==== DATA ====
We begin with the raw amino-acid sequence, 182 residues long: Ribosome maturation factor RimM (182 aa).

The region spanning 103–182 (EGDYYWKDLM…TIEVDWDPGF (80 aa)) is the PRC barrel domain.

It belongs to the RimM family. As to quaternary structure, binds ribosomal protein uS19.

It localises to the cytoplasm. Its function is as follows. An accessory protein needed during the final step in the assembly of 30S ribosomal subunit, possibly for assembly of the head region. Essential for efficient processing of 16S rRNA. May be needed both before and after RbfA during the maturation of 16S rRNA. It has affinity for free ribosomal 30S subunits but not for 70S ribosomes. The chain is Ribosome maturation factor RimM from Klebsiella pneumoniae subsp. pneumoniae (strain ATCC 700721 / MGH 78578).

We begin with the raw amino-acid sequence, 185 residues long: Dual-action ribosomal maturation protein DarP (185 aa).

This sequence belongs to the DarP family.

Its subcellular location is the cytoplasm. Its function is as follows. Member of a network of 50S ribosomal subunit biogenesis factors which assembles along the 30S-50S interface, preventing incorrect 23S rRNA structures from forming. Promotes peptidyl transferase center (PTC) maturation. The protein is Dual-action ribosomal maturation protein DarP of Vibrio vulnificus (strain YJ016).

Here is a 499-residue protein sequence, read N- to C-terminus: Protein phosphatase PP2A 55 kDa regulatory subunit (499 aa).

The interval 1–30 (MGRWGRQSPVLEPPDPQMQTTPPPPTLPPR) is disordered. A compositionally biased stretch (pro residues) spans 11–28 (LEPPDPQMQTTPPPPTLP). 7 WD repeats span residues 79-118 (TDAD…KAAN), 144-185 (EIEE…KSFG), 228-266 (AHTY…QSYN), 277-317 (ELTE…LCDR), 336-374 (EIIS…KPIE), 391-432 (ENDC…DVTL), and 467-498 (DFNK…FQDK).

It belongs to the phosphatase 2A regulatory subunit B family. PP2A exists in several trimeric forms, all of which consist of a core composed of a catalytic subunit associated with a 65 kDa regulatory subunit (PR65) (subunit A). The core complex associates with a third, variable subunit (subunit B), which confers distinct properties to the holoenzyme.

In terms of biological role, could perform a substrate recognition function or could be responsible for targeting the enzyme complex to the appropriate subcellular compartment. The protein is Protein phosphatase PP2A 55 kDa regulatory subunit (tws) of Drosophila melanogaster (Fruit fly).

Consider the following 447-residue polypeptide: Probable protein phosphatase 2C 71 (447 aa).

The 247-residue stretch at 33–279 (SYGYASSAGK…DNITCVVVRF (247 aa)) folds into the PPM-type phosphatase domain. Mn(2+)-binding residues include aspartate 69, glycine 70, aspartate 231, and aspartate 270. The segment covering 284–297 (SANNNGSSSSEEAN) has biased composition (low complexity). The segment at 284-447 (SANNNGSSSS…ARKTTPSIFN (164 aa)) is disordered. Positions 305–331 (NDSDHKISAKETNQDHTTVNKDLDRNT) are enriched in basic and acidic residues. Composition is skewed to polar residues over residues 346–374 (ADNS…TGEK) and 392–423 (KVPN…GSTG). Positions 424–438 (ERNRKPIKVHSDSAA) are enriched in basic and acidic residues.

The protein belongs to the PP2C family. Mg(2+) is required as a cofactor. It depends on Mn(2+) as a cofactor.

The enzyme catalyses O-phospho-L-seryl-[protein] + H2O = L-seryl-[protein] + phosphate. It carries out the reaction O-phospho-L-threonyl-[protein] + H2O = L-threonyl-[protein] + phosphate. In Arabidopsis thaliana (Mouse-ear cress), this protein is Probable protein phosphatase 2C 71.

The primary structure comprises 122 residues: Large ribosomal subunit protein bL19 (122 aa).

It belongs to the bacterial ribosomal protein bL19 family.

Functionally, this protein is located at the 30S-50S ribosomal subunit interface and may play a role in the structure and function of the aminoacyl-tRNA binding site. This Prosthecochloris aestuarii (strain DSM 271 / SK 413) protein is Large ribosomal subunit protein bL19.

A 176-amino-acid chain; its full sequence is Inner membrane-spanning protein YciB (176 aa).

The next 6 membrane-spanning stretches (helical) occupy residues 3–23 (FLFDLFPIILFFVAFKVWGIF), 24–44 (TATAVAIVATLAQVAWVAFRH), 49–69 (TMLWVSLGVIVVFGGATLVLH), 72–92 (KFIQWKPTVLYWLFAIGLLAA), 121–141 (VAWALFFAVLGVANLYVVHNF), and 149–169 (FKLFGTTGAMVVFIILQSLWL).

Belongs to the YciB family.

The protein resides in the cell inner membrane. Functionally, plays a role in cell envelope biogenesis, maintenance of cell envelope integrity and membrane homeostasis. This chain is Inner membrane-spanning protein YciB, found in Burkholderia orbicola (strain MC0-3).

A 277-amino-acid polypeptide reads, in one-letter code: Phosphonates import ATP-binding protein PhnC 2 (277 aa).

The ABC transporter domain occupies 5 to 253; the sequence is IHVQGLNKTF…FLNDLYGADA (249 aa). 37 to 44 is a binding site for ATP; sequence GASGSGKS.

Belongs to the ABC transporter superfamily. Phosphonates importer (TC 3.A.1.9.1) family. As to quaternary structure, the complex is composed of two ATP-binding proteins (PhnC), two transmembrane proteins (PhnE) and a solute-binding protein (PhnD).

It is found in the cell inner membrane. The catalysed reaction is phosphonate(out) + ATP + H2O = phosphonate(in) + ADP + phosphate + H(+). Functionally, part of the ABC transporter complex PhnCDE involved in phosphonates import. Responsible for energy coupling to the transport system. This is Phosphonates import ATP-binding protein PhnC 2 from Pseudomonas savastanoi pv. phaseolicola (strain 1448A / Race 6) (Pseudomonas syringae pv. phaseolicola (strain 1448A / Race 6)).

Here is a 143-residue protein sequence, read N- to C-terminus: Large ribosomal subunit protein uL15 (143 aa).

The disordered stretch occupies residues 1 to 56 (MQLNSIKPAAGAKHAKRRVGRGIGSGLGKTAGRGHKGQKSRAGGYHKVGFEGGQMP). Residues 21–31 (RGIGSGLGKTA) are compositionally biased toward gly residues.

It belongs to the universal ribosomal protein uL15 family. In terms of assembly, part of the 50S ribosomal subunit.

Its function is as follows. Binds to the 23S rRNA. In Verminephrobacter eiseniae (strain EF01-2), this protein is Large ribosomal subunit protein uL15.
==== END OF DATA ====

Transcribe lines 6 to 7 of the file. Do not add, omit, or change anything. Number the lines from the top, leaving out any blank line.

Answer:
This sequence belongs to the DarP family.

Its subcellular location is the cytoplasm. Its function is as follows. Member of a network of 50S ribosomal subunit biogenesis factors which assembles along the 30S-50S interface, preventing incorrect 23S rRNA structures from forming. Promotes peptidyl transferase center (PTC) maturation. The protein is Dual-action ribosomal maturation protein DarP of Vibrio vulnificus (strain YJ016).